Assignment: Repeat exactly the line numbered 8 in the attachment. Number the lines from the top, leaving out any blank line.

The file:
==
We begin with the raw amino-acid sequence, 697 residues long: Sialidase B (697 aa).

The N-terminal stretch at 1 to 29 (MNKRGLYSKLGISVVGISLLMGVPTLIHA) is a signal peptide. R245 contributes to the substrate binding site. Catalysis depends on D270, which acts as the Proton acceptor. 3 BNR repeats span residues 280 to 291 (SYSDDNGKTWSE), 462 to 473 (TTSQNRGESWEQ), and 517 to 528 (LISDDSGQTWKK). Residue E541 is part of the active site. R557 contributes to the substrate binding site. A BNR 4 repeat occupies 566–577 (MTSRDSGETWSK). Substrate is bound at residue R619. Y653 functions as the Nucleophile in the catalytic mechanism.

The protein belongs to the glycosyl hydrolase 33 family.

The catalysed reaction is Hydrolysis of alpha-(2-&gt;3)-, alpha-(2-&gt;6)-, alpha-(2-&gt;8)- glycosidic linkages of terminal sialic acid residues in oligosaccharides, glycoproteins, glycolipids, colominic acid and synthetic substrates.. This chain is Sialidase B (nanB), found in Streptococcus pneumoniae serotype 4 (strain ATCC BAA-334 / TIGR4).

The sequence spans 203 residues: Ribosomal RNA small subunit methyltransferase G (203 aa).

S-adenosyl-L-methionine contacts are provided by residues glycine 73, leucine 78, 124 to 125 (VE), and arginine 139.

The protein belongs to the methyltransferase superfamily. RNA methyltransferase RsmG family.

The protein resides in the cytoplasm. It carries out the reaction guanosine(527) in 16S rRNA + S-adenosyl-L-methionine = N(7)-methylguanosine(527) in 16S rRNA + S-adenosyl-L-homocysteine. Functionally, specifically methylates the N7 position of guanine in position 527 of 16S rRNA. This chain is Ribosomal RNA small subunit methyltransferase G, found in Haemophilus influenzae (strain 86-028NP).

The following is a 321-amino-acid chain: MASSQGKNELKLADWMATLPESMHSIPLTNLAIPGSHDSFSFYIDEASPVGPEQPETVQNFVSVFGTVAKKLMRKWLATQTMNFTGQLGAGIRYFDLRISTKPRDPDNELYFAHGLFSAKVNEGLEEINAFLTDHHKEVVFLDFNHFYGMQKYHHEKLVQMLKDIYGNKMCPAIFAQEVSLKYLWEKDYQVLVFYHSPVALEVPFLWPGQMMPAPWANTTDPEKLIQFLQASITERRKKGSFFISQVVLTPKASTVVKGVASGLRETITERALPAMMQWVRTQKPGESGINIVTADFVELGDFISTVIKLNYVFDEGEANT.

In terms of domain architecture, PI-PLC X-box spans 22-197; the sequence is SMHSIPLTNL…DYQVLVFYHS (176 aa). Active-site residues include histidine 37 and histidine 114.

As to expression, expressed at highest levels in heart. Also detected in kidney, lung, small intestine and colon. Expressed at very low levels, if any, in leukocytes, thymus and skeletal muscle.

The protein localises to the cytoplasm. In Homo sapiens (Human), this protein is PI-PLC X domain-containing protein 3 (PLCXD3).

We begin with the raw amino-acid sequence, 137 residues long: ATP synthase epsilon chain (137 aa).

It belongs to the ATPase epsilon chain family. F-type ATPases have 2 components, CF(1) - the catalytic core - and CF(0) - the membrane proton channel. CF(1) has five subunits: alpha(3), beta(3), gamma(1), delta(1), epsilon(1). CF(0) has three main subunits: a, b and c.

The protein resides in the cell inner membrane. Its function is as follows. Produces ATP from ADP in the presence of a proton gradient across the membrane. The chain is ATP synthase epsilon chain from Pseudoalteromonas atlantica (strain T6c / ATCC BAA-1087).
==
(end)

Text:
The protein resides in the cytoplasm. It carries out the reaction guanosine(527) in 16S rRNA + S-adenosyl-L-methionine = N(7)-methylguanosine(527) in 16S rRNA + S-adenosyl-L-homocysteine. Functionally, specifically methylates the N7 position of guanine in position 527 of 16S rRNA. This chain is Ribosomal RNA small subunit methyltransferase G, found in Haemophilus influenzae (strain 86-028NP).